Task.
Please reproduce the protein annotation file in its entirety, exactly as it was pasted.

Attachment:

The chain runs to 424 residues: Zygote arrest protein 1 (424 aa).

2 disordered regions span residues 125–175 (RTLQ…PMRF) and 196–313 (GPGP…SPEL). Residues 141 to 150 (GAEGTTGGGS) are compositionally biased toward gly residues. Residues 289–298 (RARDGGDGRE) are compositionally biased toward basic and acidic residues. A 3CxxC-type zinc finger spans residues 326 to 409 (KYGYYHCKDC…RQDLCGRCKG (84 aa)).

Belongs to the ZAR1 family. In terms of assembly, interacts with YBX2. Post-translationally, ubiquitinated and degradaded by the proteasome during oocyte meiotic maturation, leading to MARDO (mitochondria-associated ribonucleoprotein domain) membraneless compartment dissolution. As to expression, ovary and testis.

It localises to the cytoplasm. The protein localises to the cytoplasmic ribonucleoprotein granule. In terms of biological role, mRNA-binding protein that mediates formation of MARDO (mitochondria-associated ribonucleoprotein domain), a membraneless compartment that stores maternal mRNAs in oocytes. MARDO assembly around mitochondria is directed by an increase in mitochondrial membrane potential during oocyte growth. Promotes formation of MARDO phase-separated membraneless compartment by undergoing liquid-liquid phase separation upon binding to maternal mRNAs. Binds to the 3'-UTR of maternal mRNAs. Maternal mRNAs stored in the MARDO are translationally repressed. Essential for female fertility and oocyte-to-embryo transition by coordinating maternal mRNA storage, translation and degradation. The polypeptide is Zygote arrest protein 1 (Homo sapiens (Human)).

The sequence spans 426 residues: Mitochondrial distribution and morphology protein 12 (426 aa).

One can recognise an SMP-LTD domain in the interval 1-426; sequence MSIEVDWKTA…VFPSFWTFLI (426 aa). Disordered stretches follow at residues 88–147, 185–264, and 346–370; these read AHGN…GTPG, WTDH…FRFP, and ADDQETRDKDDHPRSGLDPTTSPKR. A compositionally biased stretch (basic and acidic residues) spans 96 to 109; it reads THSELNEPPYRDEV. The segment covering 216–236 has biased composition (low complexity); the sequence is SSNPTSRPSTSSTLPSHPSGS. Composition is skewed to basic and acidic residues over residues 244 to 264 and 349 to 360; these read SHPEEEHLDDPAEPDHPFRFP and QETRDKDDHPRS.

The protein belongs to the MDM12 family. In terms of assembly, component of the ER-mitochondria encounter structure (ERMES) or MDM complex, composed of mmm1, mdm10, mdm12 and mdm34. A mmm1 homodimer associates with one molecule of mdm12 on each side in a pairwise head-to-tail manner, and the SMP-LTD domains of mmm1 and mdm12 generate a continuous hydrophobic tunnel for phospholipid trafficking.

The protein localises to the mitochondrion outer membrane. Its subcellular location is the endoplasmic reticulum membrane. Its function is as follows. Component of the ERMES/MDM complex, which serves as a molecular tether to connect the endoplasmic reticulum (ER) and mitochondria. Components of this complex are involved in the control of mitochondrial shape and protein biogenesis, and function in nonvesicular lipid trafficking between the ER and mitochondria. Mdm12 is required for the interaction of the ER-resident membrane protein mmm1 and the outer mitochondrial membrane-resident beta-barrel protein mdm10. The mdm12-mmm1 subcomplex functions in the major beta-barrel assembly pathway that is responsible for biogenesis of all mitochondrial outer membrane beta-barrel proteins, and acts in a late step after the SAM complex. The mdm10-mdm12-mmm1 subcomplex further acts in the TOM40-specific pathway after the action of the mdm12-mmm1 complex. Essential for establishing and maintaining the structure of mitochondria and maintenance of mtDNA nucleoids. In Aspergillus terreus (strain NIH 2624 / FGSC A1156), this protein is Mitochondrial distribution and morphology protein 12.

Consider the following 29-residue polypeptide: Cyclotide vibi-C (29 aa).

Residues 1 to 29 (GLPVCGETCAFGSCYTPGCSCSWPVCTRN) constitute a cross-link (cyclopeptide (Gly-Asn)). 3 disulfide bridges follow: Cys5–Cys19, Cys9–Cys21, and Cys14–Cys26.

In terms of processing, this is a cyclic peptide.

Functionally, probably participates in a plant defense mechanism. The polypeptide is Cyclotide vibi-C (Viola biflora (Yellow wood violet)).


The chain runs to 424 residues: Zygote arrest protein 1 (424 aa).

2 disordered regions span residues 125–175 (RTLQ…PMRF) and 196–313 (GPGP…SPEL). Residues 141 to 150 (GAEGTTGGGS) are compositionally biased toward gly residues. Residues 289–298 (RARDGGDGRE) are compositionally biased toward basic and acidic residues. A 3CxxC-type zinc finger spans residues 326 to 409 (KYGYYHCKDC…RQDLCGRCKG (84 aa)).

Belongs to the ZAR1 family. In terms of assembly, interacts with YBX2. Post-translationally, ubiquitinated and degradaded by the proteasome during oocyte meiotic maturation, leading to MARDO (mitochondria-associated ribonucleoprotein domain) membraneless compartment dissolution. As to expression, ovary and testis.

It localises to the cytoplasm. The protein localises to the cytoplasmic ribonucleoprotein granule. In terms of biological role, mRNA-binding protein that mediates formation of MARDO (mitochondria-associated ribonucleoprotein domain), a membraneless compartment that stores maternal mRNAs in oocytes. MARDO assembly around mitochondria is directed by an increase in mitochondrial membrane potential during oocyte growth. Promotes formation of MARDO phase-separated membraneless compartment by undergoing liquid-liquid phase separation upon binding to maternal mRNAs. Binds to the 3'-UTR of maternal mRNAs. Maternal mRNAs stored in the MARDO are translationally repressed. Essential for female fertility and oocyte-to-embryo transition by coordinating maternal mRNA storage, translation and degradation. The polypeptide is Zygote arrest protein 1 (Homo sapiens (Human)).

The sequence spans 426 residues: Mitochondrial distribution and morphology protein 12 (426 aa).

One can recognise an SMP-LTD domain in the interval 1-426; sequence MSIEVDWKTA…VFPSFWTFLI (426 aa). Disordered stretches follow at residues 88–147, 185–264, and 346–370; these read AHGN…GTPG, WTDH…FRFP, and ADDQETRDKDDHPRSGLDPTTSPKR. A compositionally biased stretch (basic and acidic residues) spans 96 to 109; it reads THSELNEPPYRDEV. The segment covering 216–236 has biased composition (low complexity); the sequence is SSNPTSRPSTSSTLPSHPSGS. Composition is skewed to basic and acidic residues over residues 244 to 264 and 349 to 360; these read SHPEEEHLDDPAEPDHPFRFP and QETRDKDDHPRS.

The protein belongs to the MDM12 family. In terms of assembly, component of the ER-mitochondria encounter structure (ERMES) or MDM complex, composed of mmm1, mdm10, mdm12 and mdm34. A mmm1 homodimer associates with one molecule of mdm12 on each side in a pairwise head-to-tail manner, and the SMP-LTD domains of mmm1 and mdm12 generate a continuous hydrophobic tunnel for phospholipid trafficking.

The protein localises to the mitochondrion outer membrane. Its subcellular location is the endoplasmic reticulum membrane. Its function is as follows. Component of the ERMES/MDM complex, which serves as a molecular tether to connect the endoplasmic reticulum (ER) and mitochondria. Components of this complex are involved in the control of mitochondrial shape and protein biogenesis, and function in nonvesicular lipid trafficking between the ER and mitochondria. Mdm12 is required for the interaction of the ER-resident membrane protein mmm1 and the outer mitochondrial membrane-resident beta-barrel protein mdm10. The mdm12-mmm1 subcomplex functions in the major beta-barrel assembly pathway that is responsible for biogenesis of all mitochondrial outer membrane beta-barrel proteins, and acts in a late step after the SAM complex. The mdm10-mdm12-mmm1 subcomplex further acts in the TOM40-specific pathway after the action of the mdm12-mmm1 complex. Essential for establishing and maintaining the structure of mitochondria and maintenance of mtDNA nucleoids. In Aspergillus terreus (strain NIH 2624 / FGSC A1156), this protein is Mitochondrial distribution and morphology protein 12.

Consider the following 29-residue polypeptide: Cyclotide vibi-C (29 aa).

Residues 1 to 29 (GLPVCGETCAFGSCYTPGCSCSWPVCTRN) constitute a cross-link (cyclopeptide (Gly-Asn)). 3 disulfide bridges follow: Cys5–Cys19, Cys9–Cys21, and Cys14–Cys26.

In terms of processing, this is a cyclic peptide.

Functionally, probably participates in a plant defense mechanism. The polypeptide is Cyclotide vibi-C (Viola biflora (Yellow wood violet)).